(A more detailed table is available online at American Forage and Grassland Council) One of the management practices that clearly rises to the top is testing and management of soil fertility. Many within the forage industry recognize the importance of the soil’s contribution to production success. Soil testing was ranked within the top five, regardless of what sector of the industry they came from or the principal forage system they used. Similarly, correcting soil pH was likewise consistently ranked in the top 10 by all sectors.

There was an interesting difference in how the respondents rated the economic efficiency of grazing system intensity. Rotational grazing, defined in the survey as having moderate rest periods with moves once or twice per week, was highly rated. However, across all sectors and forage base types, the economic efficiency ratings were significantly higher for rotational stocking compared to the adaptive, multipaddock (AMP) grazing strategy, which was defined as using moderate rest periods and seven or more moves each week.

Both the rotational stocking and AMP systems were rated significantly higher than the “mob grazing” strategy that uses long rest periods, high stock density and multiple moves each day.

Improvement in establishment techniques and tools was the management issue that rounded out the overall top five. This high rating was most heavily influenced by high ratings by the responding producers. While the other sectors saw better establishment systems as being valuable, producers rated it higher than most other sectors. This suggests research and extension efforts that develop and teach new establishment methodology and businesses that provide products aimed at improving establishment success could expect to find producers willing to adopt new techniques and tools.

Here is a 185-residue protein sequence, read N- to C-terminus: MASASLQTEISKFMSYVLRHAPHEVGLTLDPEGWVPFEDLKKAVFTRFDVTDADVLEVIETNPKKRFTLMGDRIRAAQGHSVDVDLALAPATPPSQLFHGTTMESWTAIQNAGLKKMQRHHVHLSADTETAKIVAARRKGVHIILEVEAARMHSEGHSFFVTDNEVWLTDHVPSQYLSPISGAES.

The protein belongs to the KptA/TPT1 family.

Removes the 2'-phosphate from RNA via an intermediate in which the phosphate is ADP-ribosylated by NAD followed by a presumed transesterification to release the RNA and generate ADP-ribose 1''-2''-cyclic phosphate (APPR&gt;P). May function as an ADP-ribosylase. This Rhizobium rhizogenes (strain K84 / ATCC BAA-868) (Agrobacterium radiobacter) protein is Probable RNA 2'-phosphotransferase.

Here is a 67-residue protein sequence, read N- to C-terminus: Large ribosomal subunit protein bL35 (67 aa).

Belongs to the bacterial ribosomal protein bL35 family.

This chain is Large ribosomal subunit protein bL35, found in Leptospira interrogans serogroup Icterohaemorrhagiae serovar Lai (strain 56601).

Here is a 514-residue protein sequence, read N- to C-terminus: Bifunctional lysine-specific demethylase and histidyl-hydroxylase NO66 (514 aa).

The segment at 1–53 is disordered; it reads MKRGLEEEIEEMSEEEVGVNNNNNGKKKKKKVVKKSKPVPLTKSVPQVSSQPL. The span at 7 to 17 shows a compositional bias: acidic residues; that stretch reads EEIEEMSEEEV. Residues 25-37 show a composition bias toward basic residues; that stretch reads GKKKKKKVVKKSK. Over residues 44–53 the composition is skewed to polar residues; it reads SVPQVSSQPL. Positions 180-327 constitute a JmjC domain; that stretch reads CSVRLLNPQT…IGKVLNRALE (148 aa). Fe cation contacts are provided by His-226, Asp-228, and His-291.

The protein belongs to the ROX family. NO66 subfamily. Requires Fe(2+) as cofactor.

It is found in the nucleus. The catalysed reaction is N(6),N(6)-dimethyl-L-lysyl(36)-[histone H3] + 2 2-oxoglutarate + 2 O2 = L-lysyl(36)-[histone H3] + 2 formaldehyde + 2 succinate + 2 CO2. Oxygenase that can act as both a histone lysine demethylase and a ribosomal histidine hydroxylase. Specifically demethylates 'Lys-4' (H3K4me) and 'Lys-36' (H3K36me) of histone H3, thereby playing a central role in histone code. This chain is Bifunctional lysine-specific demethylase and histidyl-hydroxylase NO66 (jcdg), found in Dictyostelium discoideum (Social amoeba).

Be cautious of weighting public opinion too heavily

Though these data reveal much about the forage industry’s collective opinions on these practices, one should be very cautious in interpreting this data. It would be naïve to assert these practices’ ratings are precisely in line with their importance in the real world. For example, many of us who work closely with forage producers know from experience several practices that failed to rate in the top 10 in this survey often result in more than a 10 percent increase in net farm income (e.g., converting toxic to novel endophyte tall fescue, supplementing low-quality hay during the winter and irrigating pastures and hayfields).

Biases for and against a particular subject can taint survey results. While sociologists and business writers like James Surowiecki assert crowd-sourced opinions from a large group of experienced individuals can reveal much about reality, it is important to realize impartiality in those opinions is key. Public opinion is fickle (ask any political pollster) and subject to irrational groupthink (ask any stockbroker). While interesting and somewhat informative, one must be cautious when using these or any survey results.  end mark

Dennis Hancock
  • Dennis Hancock

  • Professor and Forage Extension Agronomist
  • University of Georgia